We all have our favorite customer service stories. For some of us, it might be lack of scruples of our local automobile repair shop, the horrible services of a restaurant, the cattle herding mentality of an airline, or completely inefficient and disorganized operation of the cell phone store. Regardless of the perpetrator, one bad experience tends to taint our view of that organization and in some cases, the industry as a whole.
Although almost every organization brags about its commitment to customers and their satisfaction, the results vary. NewVoiceMedia recently found that poor customer service results in an estimated $41 billion is loss to US companies. Other estimates place the losses due to poor customer service at approximately $83 billion. Moreover, most estimates of loses predict that they will rise as more consumer behavior arises from social media. Today, more than any other time in history, I can share my dissatisfaction with a product, service, or organization almost immediately. In a matter of seconds, I can post a review or comment that might be read by millions of other potential shoppers.
A recent story in the major media demonstrates the degree of connectivity. Recently, when a customer called to cancel cable service due the need to reduce their family budget, the customer service representative sent the customer to a retention specialist who sought to convince the customer to not reduce their service. When the “specialist” fails to arrive at the desired outcome, he or she changes the billing name of the customer to “A**hole Brown” from Ricardo Brown.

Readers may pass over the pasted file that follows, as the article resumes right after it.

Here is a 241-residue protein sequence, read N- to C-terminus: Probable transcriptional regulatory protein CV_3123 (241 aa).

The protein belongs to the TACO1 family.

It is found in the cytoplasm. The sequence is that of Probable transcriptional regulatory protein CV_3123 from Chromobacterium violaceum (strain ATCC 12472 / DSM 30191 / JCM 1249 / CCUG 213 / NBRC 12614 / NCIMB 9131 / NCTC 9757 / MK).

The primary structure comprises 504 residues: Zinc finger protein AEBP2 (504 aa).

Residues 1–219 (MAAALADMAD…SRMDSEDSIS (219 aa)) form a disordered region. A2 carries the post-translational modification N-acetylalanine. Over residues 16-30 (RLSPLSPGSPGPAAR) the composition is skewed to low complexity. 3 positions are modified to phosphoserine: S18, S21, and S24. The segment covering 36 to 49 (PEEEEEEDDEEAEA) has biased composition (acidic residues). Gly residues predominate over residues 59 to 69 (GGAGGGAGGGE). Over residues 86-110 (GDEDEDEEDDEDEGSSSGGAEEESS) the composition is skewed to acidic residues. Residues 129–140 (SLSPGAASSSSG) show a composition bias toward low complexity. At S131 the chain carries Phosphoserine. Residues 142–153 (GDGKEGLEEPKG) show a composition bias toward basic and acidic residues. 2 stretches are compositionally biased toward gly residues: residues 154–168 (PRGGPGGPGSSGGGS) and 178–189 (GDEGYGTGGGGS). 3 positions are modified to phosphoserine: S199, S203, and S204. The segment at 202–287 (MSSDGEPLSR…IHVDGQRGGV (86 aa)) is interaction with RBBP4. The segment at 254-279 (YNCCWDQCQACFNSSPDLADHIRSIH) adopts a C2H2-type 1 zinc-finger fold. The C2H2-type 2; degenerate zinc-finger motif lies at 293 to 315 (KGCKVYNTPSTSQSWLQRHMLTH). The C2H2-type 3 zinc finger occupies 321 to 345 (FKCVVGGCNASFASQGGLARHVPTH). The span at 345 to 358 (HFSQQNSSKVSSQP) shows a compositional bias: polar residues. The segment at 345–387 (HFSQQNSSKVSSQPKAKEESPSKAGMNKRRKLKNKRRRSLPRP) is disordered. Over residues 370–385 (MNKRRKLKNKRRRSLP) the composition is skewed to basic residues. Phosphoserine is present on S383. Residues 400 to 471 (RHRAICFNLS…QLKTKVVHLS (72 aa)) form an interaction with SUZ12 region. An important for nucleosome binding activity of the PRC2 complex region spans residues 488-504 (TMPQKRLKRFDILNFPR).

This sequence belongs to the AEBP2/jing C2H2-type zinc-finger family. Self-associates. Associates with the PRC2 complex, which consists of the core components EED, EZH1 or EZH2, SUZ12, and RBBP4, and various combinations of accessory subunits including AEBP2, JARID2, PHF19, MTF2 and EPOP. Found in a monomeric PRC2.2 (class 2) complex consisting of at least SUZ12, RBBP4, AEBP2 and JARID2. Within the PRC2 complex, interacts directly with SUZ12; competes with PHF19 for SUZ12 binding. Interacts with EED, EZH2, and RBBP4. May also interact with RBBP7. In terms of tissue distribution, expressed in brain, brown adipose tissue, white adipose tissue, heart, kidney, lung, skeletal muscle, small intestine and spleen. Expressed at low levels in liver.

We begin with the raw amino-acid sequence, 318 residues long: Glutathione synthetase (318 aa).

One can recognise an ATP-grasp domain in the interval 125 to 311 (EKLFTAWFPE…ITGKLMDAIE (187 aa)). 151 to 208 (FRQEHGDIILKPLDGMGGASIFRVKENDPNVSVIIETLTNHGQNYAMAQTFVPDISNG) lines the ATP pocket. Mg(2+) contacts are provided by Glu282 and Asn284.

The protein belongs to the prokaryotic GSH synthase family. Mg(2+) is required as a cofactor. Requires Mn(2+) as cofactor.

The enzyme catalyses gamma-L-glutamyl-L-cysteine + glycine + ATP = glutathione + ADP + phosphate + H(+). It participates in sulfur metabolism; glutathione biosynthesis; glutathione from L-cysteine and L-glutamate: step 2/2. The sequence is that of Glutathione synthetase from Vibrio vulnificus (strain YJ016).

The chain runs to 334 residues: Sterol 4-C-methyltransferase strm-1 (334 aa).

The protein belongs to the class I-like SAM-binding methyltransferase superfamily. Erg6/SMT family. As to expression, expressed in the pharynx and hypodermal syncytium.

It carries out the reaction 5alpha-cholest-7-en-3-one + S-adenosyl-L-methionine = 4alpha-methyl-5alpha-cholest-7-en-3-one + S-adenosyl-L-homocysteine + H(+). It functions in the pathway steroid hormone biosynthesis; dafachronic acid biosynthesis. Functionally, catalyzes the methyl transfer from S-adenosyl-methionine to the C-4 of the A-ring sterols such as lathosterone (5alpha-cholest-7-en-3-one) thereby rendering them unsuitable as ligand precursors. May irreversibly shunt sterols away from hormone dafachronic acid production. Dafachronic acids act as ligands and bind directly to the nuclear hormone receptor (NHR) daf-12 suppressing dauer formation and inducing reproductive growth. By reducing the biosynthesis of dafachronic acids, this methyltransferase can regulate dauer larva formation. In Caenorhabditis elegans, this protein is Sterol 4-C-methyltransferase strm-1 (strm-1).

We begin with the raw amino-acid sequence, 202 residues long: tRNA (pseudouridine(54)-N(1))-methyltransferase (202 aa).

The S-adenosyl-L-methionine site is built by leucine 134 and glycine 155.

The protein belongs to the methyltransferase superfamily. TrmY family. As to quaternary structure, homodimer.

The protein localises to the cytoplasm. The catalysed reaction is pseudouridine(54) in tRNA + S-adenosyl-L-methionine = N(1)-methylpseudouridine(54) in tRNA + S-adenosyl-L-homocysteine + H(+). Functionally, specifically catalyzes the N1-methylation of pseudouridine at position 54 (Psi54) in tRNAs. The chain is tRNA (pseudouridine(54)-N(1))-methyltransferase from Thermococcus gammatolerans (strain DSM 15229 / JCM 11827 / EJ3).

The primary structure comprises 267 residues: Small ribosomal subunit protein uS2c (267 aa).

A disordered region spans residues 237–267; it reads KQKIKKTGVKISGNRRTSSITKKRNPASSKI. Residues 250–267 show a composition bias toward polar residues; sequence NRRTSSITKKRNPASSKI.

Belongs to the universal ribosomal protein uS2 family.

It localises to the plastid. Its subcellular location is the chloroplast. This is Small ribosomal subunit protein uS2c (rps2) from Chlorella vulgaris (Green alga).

After the customer’s wife complains to a blogger, the story goes viral. A day after, the story is on numerous websites Mrs Brown has the number one story on CBSNews.com and does interviews with Fox Business and CNN. All of sudden an inappropriate joke embarrasses the largest cable company in the US. Read more about the events at http://www.cbsnews.com/news/spokane-washington-woman-updates-on-comcast-ahole-debacle/.
What does that really mean?
• What we say and do really matters. Going back to NewVoiceMedia, their study estimates that 93 percent of customers will take action when receiving poor service.
•People have the tools and the motivation to punish those that refuse to provide the service expected. Up to 44 percent of consumers take their business elsewhere when unhappy with the service they receive and 89 percent have done just that in the last year. Almost as damaging, 34 percent have posted a negative review online.
•Customers have been told they are “king” for a long time and now they really are. Once having a negative interaction, 58 percent of customers refuse to buy from that company again and 50 percent would tell friends and colleagues not to use the business either.
What can we learn from these events?
We need to make sure that our staff work from the premise that every phone call, interaction, or concern is the most important thing on their plate. Customer service cannot be a sideline, but a mainline of our business. Even with internal services, the customer is key.